From there, the night only got better. Temperatures dropped a good twenty degrees, the night sky allowed for captivating light shows, and the crowd was visibly energized. By the time The Airborne Toxic Event performed on the Rock Stage, the give and take between the crowd and the band was at an all-time high. Playing well-known songs such as “Wishing Well” and “Gasoline,” the band was there to have a good time and to share their passion and excitement. In a glorious moment, frontman Mikel Jollett climbed the rafters to the side of the stage and hung with one hand keeping him from dropping fifteen feet. As he descended and returned to center stage, he exclaimed to the audience, assuring them that “It’s okay! You can jump around!” Apparently, that was just what the festival goers needed to hear, because the mass of people burst into a frenzy of dancing and jumping without a second thought. In a twist ending, The Airborne Toxic Event switched into their rendition of the classic, “I Fought The Law” to round out a fluid, entertaining set.
Over at the Roots Stage, one of the most anticipated acts of the night, Iggy and The Stooges, was about to go on. Having the chance to see a punk legend is a rare treat for the majority of festival goers, being of college age, and likely with minimal funds. At first, seeing the 60-year-old Iggy Pop’s shirtless physique prancing around the stage as he’s wont to do was a bit much. He came across as tired and past his due date. However, as the night went on, and Iggy fully committed to the music and the audience, it was hard not to see how he achieved his iconic status. At one point, he invited the crowd up on stage to “Come Dance With Iggy” and there hadn’t been a more excited crowd all day. Thirty to forty fans immediately climbed on stage and started jumping, twisting and dancing in as carefree a manner as possible, with Iggy singing right along with them. The band played their singable punk songs such as “I Wanna Be Your Dog,” “Raw Power” and “No Fun” to an ecstatic crowd. Toward the end of the set, Iggy pointed to a girl screaming in the front row, and stated, “Her face is very pretty… but your pretty face is going to hell, baby!” as an intro to “Your Pretty Face Is Going To Hell.” When the set ended, the rest of the band walked offstage, but Iggy, in his eccentric, drug-induced way, remained twirling around, hair spinning, until eventually making his way toward the back, and subtly dropping his pants for one last wrinkly I-don’t-give-a-fuck.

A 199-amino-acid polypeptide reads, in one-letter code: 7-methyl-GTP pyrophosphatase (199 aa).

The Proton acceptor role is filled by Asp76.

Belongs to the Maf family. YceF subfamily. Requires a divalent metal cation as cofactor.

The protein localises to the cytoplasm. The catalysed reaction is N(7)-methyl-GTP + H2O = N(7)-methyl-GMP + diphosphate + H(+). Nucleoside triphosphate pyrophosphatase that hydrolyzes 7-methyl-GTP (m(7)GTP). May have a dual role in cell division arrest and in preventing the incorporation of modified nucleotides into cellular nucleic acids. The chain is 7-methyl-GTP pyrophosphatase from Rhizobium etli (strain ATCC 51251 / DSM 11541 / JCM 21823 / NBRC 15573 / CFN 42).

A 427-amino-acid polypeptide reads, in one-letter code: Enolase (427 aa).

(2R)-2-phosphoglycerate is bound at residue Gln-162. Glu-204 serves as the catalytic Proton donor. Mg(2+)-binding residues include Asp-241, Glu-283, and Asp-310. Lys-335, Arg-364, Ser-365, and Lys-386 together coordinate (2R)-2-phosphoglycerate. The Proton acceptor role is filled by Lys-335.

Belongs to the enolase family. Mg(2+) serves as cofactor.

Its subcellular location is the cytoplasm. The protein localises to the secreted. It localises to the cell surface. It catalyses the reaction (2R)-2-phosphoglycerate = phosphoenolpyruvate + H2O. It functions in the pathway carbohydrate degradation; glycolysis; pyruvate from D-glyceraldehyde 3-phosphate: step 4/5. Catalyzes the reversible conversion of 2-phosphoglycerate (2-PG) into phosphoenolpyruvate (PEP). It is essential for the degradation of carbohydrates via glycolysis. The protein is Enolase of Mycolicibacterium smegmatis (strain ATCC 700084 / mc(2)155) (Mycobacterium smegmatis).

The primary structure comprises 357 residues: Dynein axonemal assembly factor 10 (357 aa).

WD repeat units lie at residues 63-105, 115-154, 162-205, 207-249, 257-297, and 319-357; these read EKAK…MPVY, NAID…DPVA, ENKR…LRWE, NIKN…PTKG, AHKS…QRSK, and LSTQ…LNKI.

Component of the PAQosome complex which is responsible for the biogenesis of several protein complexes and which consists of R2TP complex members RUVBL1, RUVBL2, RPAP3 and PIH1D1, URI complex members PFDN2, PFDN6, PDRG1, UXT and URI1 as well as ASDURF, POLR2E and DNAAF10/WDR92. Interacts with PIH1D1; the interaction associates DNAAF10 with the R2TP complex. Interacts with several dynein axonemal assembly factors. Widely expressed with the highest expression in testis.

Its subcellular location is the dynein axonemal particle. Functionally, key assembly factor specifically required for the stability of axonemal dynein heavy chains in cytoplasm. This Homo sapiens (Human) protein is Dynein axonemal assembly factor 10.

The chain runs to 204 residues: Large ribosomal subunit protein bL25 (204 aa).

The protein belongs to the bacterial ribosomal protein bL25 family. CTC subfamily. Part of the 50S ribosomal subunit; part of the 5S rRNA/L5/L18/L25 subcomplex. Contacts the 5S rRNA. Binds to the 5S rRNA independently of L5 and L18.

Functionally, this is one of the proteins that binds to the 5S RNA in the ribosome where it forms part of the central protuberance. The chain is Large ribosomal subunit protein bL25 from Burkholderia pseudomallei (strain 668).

The next morning, the crowd was greater in numbers, but with a bit of a droop from the day before. A long night of camping and partying made the festival goers grungier, but still ready for a full day of rock. The dust was back in full force, as was the sun, so the first few bands had a lot working against them.
For local Denver band Bop Skizzum, none of this was a problem. With a fun pop-funk sound and all the excitement and peppiness of a kids’ show on crack, the three-fronted band, including Andy Rok (formerly of Flobots), was better than coffee for a hangover. The combination of conga drums, a horn section and their beautiful rapport made for a great early afternoon. They got the bone-weary crowd amped up, jumping around and clapping by running into the audience, singing and dancing with them. This band played more than just catchy tunes, however. They stand for what they believe in, and aren’t afraid to include their causes in their writing. This could be seen in the LGBTQ friendly song “Second Class Citizen,” which decries the practice of treating the LGBTQ community as “Less thans.” Additionally, the female lead, Julie Almeria, performed a song “For the ladies,” entitled “Beauty Queen.” A women’s empowerment song, it contained defiant lyrics such as “Don’t need no white strips / Don’t need no Vaseline / Don’t need no Revlon / Don’t need no Mabeline.”